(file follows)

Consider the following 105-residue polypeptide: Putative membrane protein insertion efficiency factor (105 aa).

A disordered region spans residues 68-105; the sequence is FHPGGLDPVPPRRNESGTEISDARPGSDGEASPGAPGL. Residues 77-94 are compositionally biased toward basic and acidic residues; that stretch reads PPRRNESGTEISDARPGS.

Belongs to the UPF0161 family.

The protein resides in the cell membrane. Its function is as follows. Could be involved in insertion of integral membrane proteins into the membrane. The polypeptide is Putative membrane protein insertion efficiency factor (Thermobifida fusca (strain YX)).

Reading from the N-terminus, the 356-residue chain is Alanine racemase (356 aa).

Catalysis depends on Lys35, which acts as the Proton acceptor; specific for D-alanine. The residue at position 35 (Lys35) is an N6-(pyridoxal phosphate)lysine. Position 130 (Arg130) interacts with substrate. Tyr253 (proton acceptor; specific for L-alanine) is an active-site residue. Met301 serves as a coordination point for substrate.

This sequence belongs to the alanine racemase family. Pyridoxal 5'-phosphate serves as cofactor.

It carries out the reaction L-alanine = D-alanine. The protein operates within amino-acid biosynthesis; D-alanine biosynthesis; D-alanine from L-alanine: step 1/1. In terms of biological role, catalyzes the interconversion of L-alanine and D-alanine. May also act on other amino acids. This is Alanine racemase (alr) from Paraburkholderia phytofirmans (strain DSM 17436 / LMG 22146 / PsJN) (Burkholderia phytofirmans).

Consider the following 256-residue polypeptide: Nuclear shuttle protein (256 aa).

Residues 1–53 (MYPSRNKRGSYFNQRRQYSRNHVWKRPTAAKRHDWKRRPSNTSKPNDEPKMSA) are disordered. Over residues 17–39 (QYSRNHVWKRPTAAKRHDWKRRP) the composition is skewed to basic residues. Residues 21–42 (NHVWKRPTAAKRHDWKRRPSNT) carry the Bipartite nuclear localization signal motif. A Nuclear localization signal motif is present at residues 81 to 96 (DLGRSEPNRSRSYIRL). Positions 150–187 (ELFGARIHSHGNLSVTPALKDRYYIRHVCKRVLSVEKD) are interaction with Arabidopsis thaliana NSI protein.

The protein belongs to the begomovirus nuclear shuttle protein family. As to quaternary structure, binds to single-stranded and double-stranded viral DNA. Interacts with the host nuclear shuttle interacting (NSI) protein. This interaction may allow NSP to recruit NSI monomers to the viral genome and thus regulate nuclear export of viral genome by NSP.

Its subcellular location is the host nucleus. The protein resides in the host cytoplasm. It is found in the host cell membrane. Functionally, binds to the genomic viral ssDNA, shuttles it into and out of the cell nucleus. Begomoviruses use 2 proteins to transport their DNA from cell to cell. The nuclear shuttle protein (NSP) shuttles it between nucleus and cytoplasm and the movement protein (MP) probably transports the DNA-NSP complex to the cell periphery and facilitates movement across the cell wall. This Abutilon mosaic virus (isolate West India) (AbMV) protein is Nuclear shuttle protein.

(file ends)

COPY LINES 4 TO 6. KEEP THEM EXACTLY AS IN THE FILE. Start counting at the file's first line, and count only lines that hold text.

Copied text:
The protein resides in the cell membrane. Its function is as follows. Could be involved in insertion of integral membrane proteins into the membrane. The polypeptide is Putative membrane protein insertion efficiency factor (Thermobifida fusca (strain YX)).

Reading from the N-terminus, the 356-residue chain is Alanine racemase (356 aa).

Catalysis depends on Lys35, which acts as the Proton acceptor; specific for D-alanine. The residue at position 35 (Lys35) is an N6-(pyridoxal phosphate)lysine. Position 130 (Arg130) interacts with substrate. Tyr253 (proton acceptor; specific for L-alanine) is an active-site residue. Met301 serves as a coordination point for substrate.